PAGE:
Hard freeze closes schools; cows, crops get extra care

How cold is it?

Schools closed, homeless shelters added beds, strawberries were covered, pets spent the night inside and 1,200 Kleinpeter cows received extra care as south Louisiana kicked into frenzied activity to prepare for Tuesday’s blast of arctic air.

Forecasters predicted south Louisiana would see some of the coldest temperatures since 2010 with Tuesday morning’s low expected to be 18 degrees.

“It’s going to be a three-day deal,” said Barry Keim, state climatologist, on Monday.

The cold snap started overnight Sunday, and when people in the Capital City awoke Monday, they found temperatures as low as 26 degrees with a wind chill as low as 14 degrees.

The Arctic air mass that dropped temperatures Sunday evening in the northern part of the nation is the same air mass barreling through Louisiana.

“It’s one, big linked system,” Keim said. “Temperatures in this realm don’t happen very often.”

The good news is relief lies ahead, as temperatures are expected to start rising Wednesday night. “By the weekend, we could be nipping at 70 degrees,” Keim said.

Until then, a hard freeze warning for the greater Baton Rouge area, New Orleans and Lafayette will be in effect through Tuesday morning, according to the National Weather Service. Temperatures were expected to fall below freezing at sunset Monday and stay below freezing through mid- to late morning Tuesday.

Louisiana Public Service Commission Chairman Eric Skrmetta instructed utilities not to disconnect services even if consumers have unpaid or past-due balances.

The executive director of the Society of St. Vincent de Paul, Michael Acaldo, said when the temperature drops below 40 degrees, an emergency plan goes into effect to provide extra relief for the homeless.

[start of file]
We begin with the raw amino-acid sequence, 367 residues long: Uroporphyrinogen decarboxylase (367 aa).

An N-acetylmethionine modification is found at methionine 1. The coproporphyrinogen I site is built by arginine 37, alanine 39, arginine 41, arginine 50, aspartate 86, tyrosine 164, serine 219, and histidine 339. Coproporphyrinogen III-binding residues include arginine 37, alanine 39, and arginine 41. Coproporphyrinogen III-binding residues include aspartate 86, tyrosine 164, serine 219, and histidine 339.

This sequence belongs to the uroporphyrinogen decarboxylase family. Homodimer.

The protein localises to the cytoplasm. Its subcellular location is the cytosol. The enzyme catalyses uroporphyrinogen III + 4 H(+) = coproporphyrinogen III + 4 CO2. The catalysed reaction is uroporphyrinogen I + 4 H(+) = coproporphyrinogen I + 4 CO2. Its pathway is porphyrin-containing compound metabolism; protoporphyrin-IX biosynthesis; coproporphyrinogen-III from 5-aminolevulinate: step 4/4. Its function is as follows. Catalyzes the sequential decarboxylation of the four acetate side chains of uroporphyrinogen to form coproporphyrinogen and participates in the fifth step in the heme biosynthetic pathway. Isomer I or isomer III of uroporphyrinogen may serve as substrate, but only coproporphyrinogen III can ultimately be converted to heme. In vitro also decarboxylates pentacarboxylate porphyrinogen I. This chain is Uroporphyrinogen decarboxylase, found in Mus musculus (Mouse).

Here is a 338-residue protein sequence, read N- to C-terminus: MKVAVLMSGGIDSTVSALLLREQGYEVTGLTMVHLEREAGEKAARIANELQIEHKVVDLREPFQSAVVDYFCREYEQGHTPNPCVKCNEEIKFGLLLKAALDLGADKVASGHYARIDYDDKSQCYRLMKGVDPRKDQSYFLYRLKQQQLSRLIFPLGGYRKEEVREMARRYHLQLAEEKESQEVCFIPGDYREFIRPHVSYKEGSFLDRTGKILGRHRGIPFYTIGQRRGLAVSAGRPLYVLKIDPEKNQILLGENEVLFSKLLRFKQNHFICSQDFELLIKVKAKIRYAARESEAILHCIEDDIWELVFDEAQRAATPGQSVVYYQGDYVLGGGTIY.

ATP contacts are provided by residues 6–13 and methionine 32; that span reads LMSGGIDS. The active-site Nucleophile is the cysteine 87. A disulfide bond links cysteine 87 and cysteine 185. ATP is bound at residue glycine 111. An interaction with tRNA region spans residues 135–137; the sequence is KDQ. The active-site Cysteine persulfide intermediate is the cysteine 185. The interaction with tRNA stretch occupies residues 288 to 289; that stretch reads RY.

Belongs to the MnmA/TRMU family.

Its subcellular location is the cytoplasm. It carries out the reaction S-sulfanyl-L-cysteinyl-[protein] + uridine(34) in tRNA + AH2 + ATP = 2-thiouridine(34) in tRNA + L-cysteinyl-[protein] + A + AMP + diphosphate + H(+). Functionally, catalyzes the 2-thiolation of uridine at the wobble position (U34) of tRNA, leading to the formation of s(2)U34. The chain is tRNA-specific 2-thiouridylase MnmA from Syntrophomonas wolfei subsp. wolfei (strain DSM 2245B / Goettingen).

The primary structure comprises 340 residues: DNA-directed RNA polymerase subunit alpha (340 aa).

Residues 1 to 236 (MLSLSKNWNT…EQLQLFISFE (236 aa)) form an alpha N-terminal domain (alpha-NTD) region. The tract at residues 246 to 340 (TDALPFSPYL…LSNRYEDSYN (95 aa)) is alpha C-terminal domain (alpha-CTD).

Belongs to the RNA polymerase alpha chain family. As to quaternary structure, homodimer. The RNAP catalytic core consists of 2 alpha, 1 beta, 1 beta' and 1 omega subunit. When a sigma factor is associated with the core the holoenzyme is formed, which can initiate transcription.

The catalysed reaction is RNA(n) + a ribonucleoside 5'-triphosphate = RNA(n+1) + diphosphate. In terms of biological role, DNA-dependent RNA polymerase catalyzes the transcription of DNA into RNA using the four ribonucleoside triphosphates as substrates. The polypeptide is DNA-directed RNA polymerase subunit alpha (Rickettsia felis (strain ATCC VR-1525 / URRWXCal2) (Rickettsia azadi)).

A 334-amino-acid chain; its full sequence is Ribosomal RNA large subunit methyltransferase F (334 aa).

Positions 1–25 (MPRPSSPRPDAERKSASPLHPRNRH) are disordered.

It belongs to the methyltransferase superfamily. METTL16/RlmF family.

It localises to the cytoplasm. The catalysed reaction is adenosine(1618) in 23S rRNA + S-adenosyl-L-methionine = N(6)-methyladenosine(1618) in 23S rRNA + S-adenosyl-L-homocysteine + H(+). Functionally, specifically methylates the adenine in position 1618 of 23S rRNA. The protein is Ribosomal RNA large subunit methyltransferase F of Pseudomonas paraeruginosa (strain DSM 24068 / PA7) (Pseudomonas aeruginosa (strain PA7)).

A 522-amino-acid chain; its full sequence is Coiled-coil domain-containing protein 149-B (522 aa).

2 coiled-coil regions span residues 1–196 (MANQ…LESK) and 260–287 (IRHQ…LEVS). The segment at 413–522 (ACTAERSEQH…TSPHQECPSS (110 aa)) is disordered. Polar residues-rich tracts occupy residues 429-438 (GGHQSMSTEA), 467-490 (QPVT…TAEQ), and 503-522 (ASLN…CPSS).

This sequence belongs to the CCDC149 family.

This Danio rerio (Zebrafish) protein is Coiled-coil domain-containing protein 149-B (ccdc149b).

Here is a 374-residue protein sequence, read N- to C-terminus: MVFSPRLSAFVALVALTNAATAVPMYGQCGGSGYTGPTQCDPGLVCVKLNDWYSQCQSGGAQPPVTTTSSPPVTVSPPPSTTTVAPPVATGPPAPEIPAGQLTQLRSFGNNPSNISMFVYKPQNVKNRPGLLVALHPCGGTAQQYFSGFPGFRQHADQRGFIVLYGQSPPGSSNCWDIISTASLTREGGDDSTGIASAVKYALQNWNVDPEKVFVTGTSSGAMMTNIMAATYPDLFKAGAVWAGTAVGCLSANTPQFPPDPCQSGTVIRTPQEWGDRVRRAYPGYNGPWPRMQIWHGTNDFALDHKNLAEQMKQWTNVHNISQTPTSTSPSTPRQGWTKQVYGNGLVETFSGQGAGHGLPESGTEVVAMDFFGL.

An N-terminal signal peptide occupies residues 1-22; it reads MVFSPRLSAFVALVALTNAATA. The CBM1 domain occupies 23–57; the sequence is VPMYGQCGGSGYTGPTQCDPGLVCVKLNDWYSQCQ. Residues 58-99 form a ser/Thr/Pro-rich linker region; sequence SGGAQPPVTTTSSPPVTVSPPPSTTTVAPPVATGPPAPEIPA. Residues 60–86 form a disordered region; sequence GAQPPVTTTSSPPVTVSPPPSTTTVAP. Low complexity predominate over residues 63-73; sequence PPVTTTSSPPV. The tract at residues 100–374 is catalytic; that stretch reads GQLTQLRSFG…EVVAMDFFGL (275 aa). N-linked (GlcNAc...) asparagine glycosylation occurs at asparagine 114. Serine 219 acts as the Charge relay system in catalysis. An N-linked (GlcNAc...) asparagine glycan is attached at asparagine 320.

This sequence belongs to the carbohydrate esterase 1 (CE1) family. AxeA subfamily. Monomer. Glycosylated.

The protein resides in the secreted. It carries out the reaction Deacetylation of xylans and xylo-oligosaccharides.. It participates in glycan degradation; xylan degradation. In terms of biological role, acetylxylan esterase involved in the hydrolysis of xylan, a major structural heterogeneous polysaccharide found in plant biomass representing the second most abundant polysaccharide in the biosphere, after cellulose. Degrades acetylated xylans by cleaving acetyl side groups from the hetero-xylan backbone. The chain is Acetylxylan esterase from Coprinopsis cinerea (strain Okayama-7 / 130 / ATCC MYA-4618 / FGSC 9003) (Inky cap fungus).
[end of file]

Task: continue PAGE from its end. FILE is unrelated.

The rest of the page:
About 31 extra beds were set up at the Society of St. Vincent de Paul’s men’s shelter on Convention Street and up to five extra beds at the women and children’s shelter.

That puts the total close to 100 beds at the two shelters.

“When it drops below 40, our philosophy is to get everyone off the streets,” Acaldo said. “When we say freeze plan, it means we pretty much have an open-door policy” except for people who are drunk or on illegal drugs.

Acaldo said the homeless will get “a warm bed, a hot meal and can watch Auburn and Florida State go at it.”

The men are usually asked to leave at 6:30 a.m., but with the cold temperatures, they will be allowed to stay until lunch, Acaldo said, while the women and children can stay as long as they like.

People looking for a place to stay during the day can spend some time at the Capital Area Alliance for the Homeless’ one-stop homeless services center at 153 N. 17th St., said Randy Nichols, executive director of the Capital Area Alliance for the Homeless.

Nichols said the emergency plan has been in place for several years and many of the homeless in Baton Rouge are aware of it.

Maj. Stephen Long, head of the Salvation Army in Louisiana, said the organization will put out about 10-15 extra bunks in addition to its normal capacity of 25 beds at its facility on 7361 Airline Highway.

“During cold nights like this, it’s always an emergency, and we always open up to make sure we help as many people as possible,” Long said.

Nancy Malone, public affairs director for the South Louisiana Region of the American Red Cross, said if emergency management officials in Baton Rouge and the surrounding parishes request help in opening emergency shelters, the Red Cross will provide it, whether it’s supplies, staffing or food.

“It’s just real specific to the parish request,” she said.

The East Baton Rouge Council on Aging closed its senior center locations Tuesday, and only essential personnel will be working at the Florida Boulevard location. The agency has blankets and heaters that can be distributed to seniors first and then to disabled Entergy customers on a first-come, first-served basis.

The record cold weather prompted the East Baton Rouge Parish school system to delay school Tuesday for two hours, with middle and high schools starting at 9:10 a.m. and elementary schools at 10:30 a.m.